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Israel Begins Air, Ground Operations From Border Targeting Terrorists in Gaza Strip


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Constant rocket fire deep into Israel's commercial center continues, UN Security Council to meet Sunday

GAZA/JERUSALEM—Israel fired artillery and mounted more air strikes from its border on Friday against Palestinian terror groups in the Gaza Strip amid constant rocket fire deep into Israel’s commercial center.

As hostilities entered their fifth day, with no sign of abating, the Israeli Defense Forces (IDF) said in a statement shortly after midnight that air and ground forces were attacking the Hamas-run enclave. Rocket barrages from Gaza swiftly followed.


Israeli military affairs correspondents who are briefed regularly by the armed forces said it was not a ground invasion, and that troops were firing artillery from Israel’s side of the border.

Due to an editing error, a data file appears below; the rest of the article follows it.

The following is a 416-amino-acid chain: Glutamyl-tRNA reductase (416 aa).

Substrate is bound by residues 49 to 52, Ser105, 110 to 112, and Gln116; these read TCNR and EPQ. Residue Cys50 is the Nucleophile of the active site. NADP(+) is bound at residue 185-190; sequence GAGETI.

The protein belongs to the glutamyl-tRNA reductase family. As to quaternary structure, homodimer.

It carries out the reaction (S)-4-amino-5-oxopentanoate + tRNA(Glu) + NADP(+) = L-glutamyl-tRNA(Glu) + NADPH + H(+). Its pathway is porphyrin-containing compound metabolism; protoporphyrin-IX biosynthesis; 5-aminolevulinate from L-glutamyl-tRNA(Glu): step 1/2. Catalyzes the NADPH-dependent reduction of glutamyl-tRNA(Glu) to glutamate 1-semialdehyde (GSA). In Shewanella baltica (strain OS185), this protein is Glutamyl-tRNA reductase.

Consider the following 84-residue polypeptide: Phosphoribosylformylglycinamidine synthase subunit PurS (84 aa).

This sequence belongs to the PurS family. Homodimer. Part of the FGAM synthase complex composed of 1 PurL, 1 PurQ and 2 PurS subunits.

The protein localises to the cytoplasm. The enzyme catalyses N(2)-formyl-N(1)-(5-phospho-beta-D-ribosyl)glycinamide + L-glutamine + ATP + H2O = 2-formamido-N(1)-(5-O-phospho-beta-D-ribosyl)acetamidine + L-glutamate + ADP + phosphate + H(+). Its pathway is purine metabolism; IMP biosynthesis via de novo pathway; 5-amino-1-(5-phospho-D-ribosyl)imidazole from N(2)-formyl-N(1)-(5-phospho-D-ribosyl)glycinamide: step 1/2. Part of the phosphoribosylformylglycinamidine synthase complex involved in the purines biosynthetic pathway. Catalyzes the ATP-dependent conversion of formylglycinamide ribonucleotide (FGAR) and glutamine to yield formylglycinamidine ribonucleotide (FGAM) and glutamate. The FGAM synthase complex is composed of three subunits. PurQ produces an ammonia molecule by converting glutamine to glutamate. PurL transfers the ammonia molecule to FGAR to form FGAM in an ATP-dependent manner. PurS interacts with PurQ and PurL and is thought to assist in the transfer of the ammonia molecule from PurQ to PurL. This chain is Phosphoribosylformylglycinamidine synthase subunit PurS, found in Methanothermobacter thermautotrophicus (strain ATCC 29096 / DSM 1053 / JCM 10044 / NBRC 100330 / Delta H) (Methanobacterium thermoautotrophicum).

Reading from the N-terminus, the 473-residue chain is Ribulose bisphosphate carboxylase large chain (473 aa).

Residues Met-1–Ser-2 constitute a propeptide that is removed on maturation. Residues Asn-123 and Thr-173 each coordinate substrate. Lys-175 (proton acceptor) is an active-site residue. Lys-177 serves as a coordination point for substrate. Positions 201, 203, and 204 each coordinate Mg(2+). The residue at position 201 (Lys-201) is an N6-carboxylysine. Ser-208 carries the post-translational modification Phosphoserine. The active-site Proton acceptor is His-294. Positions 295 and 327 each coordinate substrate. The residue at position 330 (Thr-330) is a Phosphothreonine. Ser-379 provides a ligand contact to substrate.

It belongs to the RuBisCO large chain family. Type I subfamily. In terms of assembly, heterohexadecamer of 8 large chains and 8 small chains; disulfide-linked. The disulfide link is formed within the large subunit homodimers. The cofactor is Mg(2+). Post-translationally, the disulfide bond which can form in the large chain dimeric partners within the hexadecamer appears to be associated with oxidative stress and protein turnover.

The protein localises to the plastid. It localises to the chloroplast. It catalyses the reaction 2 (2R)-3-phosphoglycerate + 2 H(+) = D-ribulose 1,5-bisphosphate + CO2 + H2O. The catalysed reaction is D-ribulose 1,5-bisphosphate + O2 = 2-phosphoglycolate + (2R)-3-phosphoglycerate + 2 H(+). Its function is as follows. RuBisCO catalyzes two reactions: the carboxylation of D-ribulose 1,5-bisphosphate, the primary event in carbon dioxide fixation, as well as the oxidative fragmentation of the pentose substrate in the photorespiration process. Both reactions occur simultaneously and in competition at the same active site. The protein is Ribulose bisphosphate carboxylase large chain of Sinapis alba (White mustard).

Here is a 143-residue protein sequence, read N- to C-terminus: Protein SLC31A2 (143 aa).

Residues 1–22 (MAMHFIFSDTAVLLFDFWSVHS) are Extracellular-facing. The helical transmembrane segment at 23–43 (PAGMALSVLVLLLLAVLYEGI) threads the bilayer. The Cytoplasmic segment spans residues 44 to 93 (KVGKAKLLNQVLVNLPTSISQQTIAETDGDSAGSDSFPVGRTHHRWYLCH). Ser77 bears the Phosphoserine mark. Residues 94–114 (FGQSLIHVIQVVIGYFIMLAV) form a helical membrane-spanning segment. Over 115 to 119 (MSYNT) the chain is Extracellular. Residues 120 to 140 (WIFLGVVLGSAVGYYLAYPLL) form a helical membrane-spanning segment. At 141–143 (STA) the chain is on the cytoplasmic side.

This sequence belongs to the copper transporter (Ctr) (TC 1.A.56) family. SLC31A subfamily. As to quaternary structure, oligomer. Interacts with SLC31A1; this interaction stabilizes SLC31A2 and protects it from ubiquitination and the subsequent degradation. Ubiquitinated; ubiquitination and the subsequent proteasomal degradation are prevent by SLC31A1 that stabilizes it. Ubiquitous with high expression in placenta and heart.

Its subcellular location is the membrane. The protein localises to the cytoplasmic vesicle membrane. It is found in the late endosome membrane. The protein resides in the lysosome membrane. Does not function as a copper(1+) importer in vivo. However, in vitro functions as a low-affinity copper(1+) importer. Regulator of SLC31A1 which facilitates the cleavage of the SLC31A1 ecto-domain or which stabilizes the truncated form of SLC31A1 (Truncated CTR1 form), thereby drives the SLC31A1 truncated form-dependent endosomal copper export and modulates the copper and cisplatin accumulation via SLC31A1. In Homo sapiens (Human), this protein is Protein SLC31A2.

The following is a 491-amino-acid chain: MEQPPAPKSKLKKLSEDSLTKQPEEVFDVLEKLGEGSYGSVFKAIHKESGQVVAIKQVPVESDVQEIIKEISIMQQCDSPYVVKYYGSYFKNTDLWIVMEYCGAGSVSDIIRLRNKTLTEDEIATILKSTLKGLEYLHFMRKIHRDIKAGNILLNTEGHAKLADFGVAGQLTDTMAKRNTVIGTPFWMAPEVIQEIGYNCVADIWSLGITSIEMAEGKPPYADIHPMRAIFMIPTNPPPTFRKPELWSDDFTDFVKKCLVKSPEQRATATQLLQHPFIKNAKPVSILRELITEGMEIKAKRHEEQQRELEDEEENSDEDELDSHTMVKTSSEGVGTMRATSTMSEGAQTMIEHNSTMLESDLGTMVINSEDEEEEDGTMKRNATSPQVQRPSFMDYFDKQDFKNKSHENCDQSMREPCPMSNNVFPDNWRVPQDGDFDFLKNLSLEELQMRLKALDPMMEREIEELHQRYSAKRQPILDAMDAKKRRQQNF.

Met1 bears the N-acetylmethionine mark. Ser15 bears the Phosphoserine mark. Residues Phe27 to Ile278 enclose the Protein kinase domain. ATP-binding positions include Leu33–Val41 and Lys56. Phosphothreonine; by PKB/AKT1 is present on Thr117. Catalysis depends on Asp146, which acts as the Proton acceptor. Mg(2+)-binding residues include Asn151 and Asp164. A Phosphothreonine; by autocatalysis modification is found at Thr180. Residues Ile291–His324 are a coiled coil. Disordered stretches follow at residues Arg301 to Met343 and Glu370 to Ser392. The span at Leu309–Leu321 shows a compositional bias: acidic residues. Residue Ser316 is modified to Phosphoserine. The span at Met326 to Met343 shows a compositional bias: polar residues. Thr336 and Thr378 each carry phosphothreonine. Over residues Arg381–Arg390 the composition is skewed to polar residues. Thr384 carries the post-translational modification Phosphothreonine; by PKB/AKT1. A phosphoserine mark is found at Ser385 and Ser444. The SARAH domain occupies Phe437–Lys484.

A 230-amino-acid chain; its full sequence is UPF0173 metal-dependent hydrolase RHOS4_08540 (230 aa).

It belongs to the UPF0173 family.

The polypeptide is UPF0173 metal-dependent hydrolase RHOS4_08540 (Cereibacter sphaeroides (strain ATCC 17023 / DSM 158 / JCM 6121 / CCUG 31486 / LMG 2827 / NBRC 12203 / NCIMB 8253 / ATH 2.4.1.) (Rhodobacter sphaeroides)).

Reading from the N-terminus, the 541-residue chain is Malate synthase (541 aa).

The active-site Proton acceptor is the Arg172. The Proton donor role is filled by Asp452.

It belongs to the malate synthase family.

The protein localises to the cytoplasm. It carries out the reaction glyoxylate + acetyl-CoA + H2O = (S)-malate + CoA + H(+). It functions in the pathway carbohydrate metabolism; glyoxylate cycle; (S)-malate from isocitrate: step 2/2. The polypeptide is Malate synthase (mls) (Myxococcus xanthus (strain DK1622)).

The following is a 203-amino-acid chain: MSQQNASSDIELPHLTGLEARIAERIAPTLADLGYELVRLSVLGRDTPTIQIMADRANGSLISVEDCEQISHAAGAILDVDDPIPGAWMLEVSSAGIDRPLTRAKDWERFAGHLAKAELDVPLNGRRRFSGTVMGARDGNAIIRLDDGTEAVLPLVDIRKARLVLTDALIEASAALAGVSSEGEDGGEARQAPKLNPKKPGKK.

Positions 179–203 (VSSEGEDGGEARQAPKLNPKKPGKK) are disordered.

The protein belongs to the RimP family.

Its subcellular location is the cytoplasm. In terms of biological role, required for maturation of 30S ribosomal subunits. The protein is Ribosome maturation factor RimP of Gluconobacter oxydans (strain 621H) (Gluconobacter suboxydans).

Residents of northern Gaza, near the Israeli frontier, said they had seen no sign of Israeli ground forces inside the enclave but reported heavy artillery fire and dozens of air strikes.

Israeli soldiers of an artillery unit
Israeli soldiers of an artillery unit gather near the border between Israel and the Gaza Strip, on its Israeli side, on May 14, 2021. (Amir Cohen/Reuters)

The Israeli military earlier said they had entered the Gaza strip, but later clarified that it was carrying out an attack “in the Gaza Strip” and that there were no boots on the ground. It blamed an “internal communication” problem for the confusion, according to the AFP.


Israeli Prime Minister Benjamin Netanyahu said on Thursday the campaign “will take more time.” Israeli officials said Hamas, Gaza’s most powerful terrorist group, must be dealt a strong deterring blow before any ceasefire.

The sound of explosions echoed across the northern and eastern parts of Gaza. Witnesses said many families living in areas near the border quit their homes, some seeking shelter at United Nations-run schools.